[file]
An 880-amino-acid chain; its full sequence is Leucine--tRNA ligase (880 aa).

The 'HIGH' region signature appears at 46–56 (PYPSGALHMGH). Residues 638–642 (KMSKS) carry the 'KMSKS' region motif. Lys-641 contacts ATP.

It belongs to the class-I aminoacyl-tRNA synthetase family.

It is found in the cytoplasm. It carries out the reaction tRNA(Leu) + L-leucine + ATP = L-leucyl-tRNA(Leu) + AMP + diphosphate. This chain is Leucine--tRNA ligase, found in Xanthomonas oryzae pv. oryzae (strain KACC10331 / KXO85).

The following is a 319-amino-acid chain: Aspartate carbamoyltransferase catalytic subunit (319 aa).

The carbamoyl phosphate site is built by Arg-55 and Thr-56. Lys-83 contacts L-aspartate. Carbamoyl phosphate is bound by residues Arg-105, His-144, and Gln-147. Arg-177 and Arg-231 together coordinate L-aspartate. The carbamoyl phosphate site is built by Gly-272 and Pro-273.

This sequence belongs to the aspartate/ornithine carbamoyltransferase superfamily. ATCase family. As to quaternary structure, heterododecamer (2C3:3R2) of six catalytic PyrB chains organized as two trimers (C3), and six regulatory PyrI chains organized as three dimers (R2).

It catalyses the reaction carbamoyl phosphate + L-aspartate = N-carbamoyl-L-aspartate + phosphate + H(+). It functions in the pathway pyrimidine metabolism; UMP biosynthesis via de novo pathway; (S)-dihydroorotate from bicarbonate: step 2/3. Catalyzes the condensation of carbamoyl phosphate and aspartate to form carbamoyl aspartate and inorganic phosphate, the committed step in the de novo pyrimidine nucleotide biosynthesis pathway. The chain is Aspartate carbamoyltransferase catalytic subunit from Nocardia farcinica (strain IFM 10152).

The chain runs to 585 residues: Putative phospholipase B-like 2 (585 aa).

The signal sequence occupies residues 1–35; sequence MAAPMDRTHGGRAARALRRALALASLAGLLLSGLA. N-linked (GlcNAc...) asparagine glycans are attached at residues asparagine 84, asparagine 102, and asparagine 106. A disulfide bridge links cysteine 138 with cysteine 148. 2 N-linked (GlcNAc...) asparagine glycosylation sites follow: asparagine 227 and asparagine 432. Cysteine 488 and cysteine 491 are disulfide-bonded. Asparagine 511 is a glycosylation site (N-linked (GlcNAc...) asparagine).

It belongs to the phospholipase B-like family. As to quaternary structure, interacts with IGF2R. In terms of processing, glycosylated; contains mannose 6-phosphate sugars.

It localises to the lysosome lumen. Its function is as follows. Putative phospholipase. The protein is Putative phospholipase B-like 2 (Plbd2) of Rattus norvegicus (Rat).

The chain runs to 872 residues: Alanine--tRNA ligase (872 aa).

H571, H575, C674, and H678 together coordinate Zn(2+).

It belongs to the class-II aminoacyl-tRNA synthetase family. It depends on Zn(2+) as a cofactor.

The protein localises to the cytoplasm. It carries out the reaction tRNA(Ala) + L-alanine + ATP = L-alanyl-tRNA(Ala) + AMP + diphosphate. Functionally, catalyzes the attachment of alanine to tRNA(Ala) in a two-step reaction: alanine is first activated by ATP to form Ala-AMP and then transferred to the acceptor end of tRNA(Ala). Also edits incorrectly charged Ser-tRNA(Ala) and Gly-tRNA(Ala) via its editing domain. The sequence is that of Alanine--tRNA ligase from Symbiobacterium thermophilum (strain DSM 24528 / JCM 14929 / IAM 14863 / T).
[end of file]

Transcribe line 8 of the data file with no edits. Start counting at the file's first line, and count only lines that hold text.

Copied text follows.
It catalyses the reaction carbamoyl phosphate + L-aspartate = N-carbamoyl-L-aspartate + phosphate + H(+). It functions in the pathway pyrimidine metabolism; UMP biosynthesis via de novo pathway; (S)-dihydroorotate from bicarbonate: step 2/3. Catalyzes the condensation of carbamoyl phosphate and aspartate to form carbamoyl aspartate and inorganic phosphate, the committed step in the de novo pyrimidine nucleotide biosynthesis pathway. The chain is Aspartate carbamoyltransferase catalytic subunit from Nocardia farcinica (strain IFM 10152).